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Construction Insurance Bulletin


By November 1, 2009No Comments

The National Safety Council has estimated that employers annually lose 80 million work days to illnesses or injuries suffered on the job. The federal Bureau of Labor Statistics reported that, in a recent year, 1.2 million workers missed an average of seven days of work due to occupational health problems. The resulting cost in lost productivity, disability benefits, and Workers Compensation premiums is enormous. However, these are costs that employers can reduce with a little creativity. Often, treating physicians will release an injured worker for return to some work duties after a relatively short period of time. Although the worker might not yet be ready to resume their former duties, they can still perform some work for the employer. To enable this to happen, the employer needs a return to work program and policy.

The idea behind return to work programs is to provide temporary jobs that (ideally) take into account an injured worker’s physical capabilities, skills, and interests. A good program encompasses several objectives:

  • Addressing factors — physical, environmental, emotional, knowledge — that prevent the employee from returning to work full-time.
  • Focusing on what the employee can do rather than what they cannot do.
  • Easing the transition from temporary work assignments to full-time regular work.
  • Maintaining productivity by decreasing the number of lost work days.
  • Improving the employee’s morale and increasing incentives for them to return to work and stay there.

The benefits to employers from return to work programs are many.

  • They make it easier to retain valued employees and to obtain some production from those recovering from injuries.
  • Because they help retain employees, they reduce recruiting, hiring, and training costs.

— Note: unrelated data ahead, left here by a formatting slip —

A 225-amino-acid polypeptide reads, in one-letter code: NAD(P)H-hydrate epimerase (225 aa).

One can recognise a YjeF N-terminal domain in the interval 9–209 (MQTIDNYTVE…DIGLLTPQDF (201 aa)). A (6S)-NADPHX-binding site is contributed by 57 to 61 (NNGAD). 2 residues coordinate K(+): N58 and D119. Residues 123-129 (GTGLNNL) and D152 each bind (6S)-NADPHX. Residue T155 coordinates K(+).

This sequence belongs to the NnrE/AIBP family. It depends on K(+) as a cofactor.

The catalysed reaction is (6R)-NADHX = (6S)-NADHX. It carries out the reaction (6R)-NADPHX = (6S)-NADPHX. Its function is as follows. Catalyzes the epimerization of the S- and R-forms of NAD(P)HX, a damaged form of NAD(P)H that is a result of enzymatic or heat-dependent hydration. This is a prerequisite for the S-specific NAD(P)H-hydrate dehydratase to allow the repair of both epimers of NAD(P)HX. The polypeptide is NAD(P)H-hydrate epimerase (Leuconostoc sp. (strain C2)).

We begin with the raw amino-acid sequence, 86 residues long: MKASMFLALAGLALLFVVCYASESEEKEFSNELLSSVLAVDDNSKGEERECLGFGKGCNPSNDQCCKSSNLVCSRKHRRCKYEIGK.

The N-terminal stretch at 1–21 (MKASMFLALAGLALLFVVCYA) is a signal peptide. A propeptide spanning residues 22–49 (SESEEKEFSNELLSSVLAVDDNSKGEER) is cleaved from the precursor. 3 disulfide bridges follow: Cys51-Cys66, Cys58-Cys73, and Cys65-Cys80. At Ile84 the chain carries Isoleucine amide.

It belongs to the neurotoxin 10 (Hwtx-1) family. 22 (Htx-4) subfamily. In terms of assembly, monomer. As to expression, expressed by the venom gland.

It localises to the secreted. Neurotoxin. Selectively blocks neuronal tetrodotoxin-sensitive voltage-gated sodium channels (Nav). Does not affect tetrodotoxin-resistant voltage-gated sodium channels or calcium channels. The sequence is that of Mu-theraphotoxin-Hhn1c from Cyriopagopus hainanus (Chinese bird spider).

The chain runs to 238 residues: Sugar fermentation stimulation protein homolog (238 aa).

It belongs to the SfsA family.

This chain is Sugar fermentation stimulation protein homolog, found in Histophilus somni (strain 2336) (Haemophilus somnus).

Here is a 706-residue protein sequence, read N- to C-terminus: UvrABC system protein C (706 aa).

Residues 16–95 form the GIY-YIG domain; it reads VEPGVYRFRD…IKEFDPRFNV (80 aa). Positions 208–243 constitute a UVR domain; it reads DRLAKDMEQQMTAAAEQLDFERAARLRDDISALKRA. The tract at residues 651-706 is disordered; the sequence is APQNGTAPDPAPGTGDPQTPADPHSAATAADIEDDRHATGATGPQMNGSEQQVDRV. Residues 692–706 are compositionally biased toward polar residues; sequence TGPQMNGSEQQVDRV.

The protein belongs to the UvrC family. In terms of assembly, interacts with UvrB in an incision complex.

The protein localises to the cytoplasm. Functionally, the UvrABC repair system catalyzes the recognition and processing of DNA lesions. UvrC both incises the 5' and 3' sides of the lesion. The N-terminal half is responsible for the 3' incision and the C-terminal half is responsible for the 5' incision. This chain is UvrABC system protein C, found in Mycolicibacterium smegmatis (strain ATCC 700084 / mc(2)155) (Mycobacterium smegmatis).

• They show the employer’s concern for the welfare of injured employees.
  • They reduce the duration of disability payments to injured workers and might also reduce associated medical costs.
  • They facilitate communication among the employer, the employee, and the health care provider.
  • They make it more difficult for unmotivated employees to stay out of work.
  • Over the long term, they reduce an employer’s Workers Compensation claim costs, making the employer more attractive to insurance companies and inviting competitive pricing.

Return to work programs also accelerate an employee’s recovery process. According to the California State Compensation Insurance Fund, half of all employees who stay out of work for six months or more never return to their former jobs. Those who are out for more than a year have only a 10% chance of returning. Most workers want to feel like they are productive and contributing. Getting an injured employee back to work early heightens those feelings of accomplishment and increases the chances that they will return to their old job eventually. It also helps to maintain job skills and reduces the adverse impact of the injury on families. A return to work policy should include the following elements:

  • Employee eligibility criteria.
    Provisions requiring assignment of meaningful tasks to the employee, not busy work such as “counting paperclips.”
  • Descriptions of the types of duties to which an injured employee might be assigned.
  • Stated parameters for the length of time a temporary assignment will last and conditions for extension.
  • Provisions covering situations where an employee returns to work and subsequently has to take additional medical leave.
  • Provisions for alternative work arrangements acceptable to the employer, such as telecommuting.

Workers Compensation is a major part of personnel costs for any employer. Well-executed return to work programs can help employers reduce those costs, recover productivity that would have been lost, and keep good employees happy. That’s a good outcome for everyone.